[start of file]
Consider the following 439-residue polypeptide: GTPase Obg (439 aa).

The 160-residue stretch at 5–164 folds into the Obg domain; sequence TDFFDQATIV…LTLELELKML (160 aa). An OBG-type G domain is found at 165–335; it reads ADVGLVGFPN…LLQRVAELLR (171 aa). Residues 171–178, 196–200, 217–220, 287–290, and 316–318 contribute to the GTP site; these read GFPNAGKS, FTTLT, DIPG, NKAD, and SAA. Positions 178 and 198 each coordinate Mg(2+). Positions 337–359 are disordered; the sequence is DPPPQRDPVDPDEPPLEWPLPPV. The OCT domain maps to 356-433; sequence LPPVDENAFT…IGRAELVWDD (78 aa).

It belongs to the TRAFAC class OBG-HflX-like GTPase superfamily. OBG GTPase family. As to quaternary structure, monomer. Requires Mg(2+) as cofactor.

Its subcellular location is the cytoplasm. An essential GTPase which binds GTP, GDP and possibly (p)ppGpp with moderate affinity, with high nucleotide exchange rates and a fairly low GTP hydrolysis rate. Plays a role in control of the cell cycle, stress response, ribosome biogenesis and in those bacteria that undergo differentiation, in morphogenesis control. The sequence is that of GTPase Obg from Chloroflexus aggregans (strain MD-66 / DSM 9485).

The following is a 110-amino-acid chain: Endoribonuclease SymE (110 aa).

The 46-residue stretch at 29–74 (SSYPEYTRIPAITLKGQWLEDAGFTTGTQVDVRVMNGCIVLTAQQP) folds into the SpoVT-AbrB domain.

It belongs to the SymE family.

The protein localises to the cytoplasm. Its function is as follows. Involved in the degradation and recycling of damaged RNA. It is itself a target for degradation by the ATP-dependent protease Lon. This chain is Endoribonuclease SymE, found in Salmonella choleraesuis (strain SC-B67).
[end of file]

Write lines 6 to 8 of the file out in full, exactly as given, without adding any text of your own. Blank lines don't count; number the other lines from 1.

The 46-residue stretch at 29–74 (SSYPEYTRIPAITLKGQWLEDAGFTTGTQVDVRVMNGCIVLTAQQP) folds into the SpoVT-AbrB domain.

It belongs to the SymE family.

The protein localises to the cytoplasm. Its function is as follows. Involved in the degradation and recycling of damaged RNA. It is itself a target for degradation by the ATP-dependent protease Lon. This chain is Endoribonuclease SymE, found in Salmonella choleraesuis (strain SC-B67).